ProSoundWeb Community

Please login or register.

Login with username, password and session length
Advanced search  

Pages: [1]   Go Down

Author Topic: Countryman Isomax Life...  (Read 263 times)

Eddie Ybarra

  • Full Member
  • ***
  • Offline Offline
  • Posts: 141
Countryman Isomax Life...
« on: August 18, 2019, 07:05:15 pm »

At the theme/amusement park I work at we have a ton of Countryman Isomax mics with Shure Ulx transmitters that get used for shows. Problem is they seem to die in some form or fashion after just a week/weekend or two of use. So after getting moved to the audio department over the summer this will be my first time having control over how these mics get used and first order of business is to figure out how why and prevent this equipment from breaking so early into the run of shows. So my question is who here has worked with this sort of set up of Isomax mic Shure Ulx transmitter on  a singing performer that does a bunch of dancing and choreography and interaction with other performers, and what steps have you taken to insure longevity of equipment.
Logged

Eric Snodgrass

  • Full Member
  • ***
  • Offline Offline
  • Posts: 182
Re: Countryman Isomax Life...
« Reply #1 on: August 19, 2019, 10:31:10 am »

Sweat and cable breaks are the two main killers of wireless headworn/earworn mics. 
Sweat will get in the capsule and ruin the element.  Frequent checking of the end cap on the mic and occasional cleaning of said end cap will help to minimize prospect of damage.  You can clean the end cap by removing it and blowing compressed air through it to remove any debris.
Cable breaks almost always happen at the connection points.  With the Countrymans that can happen either at the point where the earpiece connects to the cable or at the point where the strain relief meets the pack connector.  Using a Hellerman sleeve to strain-relief the cable at the pack connector can help quite a bit to stave off the cable breaking at that point.  On the ear-connection point the Countryman mics have a snap connector for convenient removal if needed.  Check that connection to make sure that it is solid.  You can replace the broken cables for a relatively minor cost.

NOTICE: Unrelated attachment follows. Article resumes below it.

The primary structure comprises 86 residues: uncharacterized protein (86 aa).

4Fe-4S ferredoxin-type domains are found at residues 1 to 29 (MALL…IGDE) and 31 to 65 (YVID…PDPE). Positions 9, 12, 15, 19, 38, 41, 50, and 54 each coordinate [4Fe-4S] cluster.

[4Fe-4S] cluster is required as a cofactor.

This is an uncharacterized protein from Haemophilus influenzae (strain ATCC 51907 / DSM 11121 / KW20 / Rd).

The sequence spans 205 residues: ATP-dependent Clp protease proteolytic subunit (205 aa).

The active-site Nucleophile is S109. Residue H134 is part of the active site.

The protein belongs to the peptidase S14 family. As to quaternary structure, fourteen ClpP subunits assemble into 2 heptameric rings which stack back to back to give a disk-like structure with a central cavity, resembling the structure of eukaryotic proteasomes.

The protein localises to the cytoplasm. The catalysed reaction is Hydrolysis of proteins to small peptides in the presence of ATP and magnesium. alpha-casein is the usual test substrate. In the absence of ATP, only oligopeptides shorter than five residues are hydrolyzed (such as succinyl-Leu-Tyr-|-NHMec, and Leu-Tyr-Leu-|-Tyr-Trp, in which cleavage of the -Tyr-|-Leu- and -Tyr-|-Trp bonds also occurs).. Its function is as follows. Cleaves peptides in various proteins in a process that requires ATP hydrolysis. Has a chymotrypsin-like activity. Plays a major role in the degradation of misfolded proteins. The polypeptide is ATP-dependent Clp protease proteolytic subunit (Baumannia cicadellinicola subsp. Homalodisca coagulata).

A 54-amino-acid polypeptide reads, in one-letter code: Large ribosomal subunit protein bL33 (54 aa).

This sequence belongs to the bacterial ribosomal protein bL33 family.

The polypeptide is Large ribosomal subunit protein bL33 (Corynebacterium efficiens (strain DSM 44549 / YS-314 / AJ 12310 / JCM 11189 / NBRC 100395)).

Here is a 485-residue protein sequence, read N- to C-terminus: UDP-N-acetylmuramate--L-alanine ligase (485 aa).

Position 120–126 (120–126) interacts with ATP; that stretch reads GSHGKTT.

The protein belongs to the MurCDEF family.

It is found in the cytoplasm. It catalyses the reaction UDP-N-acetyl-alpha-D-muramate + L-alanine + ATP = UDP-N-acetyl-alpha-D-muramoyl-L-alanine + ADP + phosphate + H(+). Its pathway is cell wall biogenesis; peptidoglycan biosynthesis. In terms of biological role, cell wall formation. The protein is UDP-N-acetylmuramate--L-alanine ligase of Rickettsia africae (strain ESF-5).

You should note when a mic dies.  Does it die on the same performers and/or the same performance types (dancer, narrator, etc.)?  This could narrow down any persistent problems due to mic breakages and help you to resolve those problems.  It could be a costume piece, a particular movement, a particular performer or just the way the mics are handled that are causing breakages. 

I know theme parks can be really busy with their performance schedules, so if you can't check the mics and inspect the connectors before each performance, at least check them thoroughly at the beginning of the day. 
Logged

Eddie Ybarra

  • Full Member
  • ***
  • Offline Offline
  • Posts: 141
Re: Countryman Isomax Life...
« Reply #2 on: August 22, 2019, 02:31:29 am »

Awesome thanks for your input.
Logged

Miguel Dahl

  • Sr. Member
  • ****
  • Offline Offline
  • Posts: 251
Re: Countryman Isomax Life...
« Reply #3 on: August 22, 2019, 09:14:00 am »

Just wanted to add to and support what Eric said about noting when a mic dies. If you keep track of this, you'll eventually see the pattern, after a while you can eliminate a lot of deads.

This summer I did an open air theater. For the first four shows, a girl which went on always had a crackling mic. Four shows.. wow. It was a mic swap between her and a guy which was on stage before her. It always worked on the guy. But this guy (a teenager) was so stressed out that he'd miss his unmiked entrance way later in the act, that he just ripped his headworn and pulled the cable every time to get out his beltpack. After the fourth show I asked the (volunteer, no sound experience except this play once a year) "A2" what's going on? Is he just ripping of his headworn? And the "A2" said Yup!  After a talk to the actor and the A2, there were no more problems.

You need to speak to the people using the mic, and the people who works directly with the person who uses the mic. They might see something the actor doesn't recognize themselves. Always do a "crackle-check" with headphones or a speaker before you hand out the headworns for the day. They don't break when the actor is putting them on, but rather when they take them off, and if it's kids, they tend to play around, fall, get some hands tangled into his or her friends cable etc, generally break something the second they have the time to do it.

This was more about physical abuse of the equipment though. There's factors like sweat and such which you can't control as easily unless you use some countermeasures.
« Last Edit: August 22, 2019, 09:56:06 am by Miguel Dahl »
Logged
Pages: [1]   Go Up
 


Page created in 0.058 seconds with 22 queries.